It’s no surprise the Porsche redesigned the cabin of the Cayenne to mimic the Panamera—the two appear very similar in layout. Large flat-panel multifunction displays dominate the real estate in front the driver, with the only analog gauge being a large circular tachometer set in the middle (the speedometer and auxiliary gauges are all digital). A 12.3-inch touchscreen, mounted high atop the center console, is used by the Porsche Communication Management (PCM) system to display and control the infotainment features and functions.
Countless other buttons are cleverly disguised beneath a black panel between the front passengers, which is only backlit when the ignition is on. They look clean and futuristic—the automaker’s objective—but lacking a physical knob or switch means that drivers must remove their eyes from the road to actuate. Thankfully, Porsche has retained traditional switches and controls for the windows and mirrors, and the HVAC vents may be moved and closed by hand (the Panamera requires the driver to use the infotainment interface). Helpful console- and door-mounted grab handles, now a Cayenne signature, are retained in the new model.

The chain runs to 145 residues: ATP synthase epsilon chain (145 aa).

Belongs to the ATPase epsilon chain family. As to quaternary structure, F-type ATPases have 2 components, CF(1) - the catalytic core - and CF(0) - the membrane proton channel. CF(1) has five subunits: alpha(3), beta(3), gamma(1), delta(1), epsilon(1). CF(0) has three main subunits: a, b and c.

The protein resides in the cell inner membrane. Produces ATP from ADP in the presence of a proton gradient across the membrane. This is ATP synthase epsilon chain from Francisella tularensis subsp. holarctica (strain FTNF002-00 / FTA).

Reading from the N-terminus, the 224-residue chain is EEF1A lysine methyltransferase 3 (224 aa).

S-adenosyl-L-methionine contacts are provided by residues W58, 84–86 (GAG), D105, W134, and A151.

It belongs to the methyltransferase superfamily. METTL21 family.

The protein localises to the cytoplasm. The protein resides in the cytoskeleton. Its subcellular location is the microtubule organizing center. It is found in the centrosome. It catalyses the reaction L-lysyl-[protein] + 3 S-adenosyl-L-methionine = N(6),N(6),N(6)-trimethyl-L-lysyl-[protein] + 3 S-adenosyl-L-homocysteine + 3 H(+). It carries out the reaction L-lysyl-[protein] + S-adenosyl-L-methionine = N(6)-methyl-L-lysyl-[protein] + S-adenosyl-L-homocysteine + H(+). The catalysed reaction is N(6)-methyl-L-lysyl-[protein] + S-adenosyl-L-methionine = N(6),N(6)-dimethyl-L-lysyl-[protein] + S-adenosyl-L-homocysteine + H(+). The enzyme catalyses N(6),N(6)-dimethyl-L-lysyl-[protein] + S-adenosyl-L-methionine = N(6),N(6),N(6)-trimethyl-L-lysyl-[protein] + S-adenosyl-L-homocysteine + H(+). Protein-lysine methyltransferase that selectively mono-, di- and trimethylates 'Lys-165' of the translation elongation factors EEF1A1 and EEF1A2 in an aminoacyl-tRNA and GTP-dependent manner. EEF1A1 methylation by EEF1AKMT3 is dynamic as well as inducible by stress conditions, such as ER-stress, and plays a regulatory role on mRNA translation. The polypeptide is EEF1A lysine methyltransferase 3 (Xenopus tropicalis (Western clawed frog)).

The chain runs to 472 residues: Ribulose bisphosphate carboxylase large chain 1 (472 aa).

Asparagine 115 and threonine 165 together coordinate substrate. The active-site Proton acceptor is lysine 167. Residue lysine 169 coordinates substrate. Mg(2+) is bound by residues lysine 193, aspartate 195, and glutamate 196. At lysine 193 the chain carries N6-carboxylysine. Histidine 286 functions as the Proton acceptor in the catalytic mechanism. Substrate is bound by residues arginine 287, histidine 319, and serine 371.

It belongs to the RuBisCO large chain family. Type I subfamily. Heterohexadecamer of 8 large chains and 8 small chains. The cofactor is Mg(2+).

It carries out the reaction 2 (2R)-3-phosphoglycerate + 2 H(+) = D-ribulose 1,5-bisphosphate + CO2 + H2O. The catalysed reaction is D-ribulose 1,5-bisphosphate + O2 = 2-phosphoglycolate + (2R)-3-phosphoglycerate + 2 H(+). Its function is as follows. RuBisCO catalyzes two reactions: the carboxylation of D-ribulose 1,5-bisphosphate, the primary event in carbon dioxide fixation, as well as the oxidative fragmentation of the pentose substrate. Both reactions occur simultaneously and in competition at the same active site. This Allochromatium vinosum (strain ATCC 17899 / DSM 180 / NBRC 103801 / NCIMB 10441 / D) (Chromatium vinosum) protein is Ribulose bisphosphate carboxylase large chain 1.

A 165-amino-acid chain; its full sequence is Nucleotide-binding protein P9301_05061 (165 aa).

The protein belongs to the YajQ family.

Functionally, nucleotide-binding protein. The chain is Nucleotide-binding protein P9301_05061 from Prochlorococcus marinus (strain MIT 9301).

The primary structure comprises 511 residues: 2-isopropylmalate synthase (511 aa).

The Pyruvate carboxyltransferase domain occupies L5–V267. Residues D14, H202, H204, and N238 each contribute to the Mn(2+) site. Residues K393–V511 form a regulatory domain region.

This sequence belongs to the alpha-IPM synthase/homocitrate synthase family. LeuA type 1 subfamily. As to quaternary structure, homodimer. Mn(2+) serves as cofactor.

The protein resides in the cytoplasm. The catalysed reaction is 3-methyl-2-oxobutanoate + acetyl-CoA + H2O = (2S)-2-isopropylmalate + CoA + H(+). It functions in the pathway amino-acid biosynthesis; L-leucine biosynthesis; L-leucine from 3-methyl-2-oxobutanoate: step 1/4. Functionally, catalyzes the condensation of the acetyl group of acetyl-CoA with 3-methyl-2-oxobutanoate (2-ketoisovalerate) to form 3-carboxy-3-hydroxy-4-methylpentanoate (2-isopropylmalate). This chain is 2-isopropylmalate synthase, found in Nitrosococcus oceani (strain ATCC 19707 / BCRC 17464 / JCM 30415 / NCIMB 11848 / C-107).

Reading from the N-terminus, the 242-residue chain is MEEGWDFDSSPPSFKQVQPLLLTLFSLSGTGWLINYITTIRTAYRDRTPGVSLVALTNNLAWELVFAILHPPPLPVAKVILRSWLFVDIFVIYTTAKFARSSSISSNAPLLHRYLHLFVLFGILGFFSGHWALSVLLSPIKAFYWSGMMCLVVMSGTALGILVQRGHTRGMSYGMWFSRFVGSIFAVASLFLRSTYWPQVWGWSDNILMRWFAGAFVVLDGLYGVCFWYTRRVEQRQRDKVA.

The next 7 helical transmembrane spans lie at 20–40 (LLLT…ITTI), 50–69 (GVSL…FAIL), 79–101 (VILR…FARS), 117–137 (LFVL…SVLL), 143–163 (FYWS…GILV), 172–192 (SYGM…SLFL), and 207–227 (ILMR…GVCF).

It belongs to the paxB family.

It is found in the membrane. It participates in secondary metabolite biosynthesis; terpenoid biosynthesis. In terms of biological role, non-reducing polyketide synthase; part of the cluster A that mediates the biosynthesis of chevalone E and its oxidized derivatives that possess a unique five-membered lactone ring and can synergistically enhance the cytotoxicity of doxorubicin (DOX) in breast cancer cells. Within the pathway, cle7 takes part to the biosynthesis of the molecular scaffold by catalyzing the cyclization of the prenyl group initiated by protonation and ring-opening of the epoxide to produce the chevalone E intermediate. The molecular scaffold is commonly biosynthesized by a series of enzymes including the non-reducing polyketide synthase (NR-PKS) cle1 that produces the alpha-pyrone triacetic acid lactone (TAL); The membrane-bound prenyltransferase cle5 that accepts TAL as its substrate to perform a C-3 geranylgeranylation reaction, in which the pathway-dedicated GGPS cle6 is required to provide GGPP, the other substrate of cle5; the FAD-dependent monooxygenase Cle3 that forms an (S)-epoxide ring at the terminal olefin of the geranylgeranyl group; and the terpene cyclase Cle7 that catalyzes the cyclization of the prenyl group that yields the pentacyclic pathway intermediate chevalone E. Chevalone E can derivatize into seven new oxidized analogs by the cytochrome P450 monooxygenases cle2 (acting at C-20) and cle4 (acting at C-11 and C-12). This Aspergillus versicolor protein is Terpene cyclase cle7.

Passengers in both rows will enjoy the accommodations if there are only four on board. The Cayenne seats a fifth, but the center seat in the second row isn’t sculpted to comfortably support a human’s spine, although it fine for temporary use. The front seats are very comfortable with generous legroom and nice side bolstering. There is adult-sized legroom in the second row, too, and the seats split/fold to increase the size of the cargo hold.
Standard Cayenne models used to arrive with a Volkswagen-sourced V6 that was naturally aspirated and slightly lethargic. That changes with the 2019 model, which debuts with a turbocharged 3.0-liter V6 rated at 340 horsepower and 332 lb.-ft. of torque. The new engine completely changes the character of the base model, delivering a strong punch off the line (Porsche conservatively estimates a 0-60 mph sprint of 5.9 seconds) and power to pass on the highway.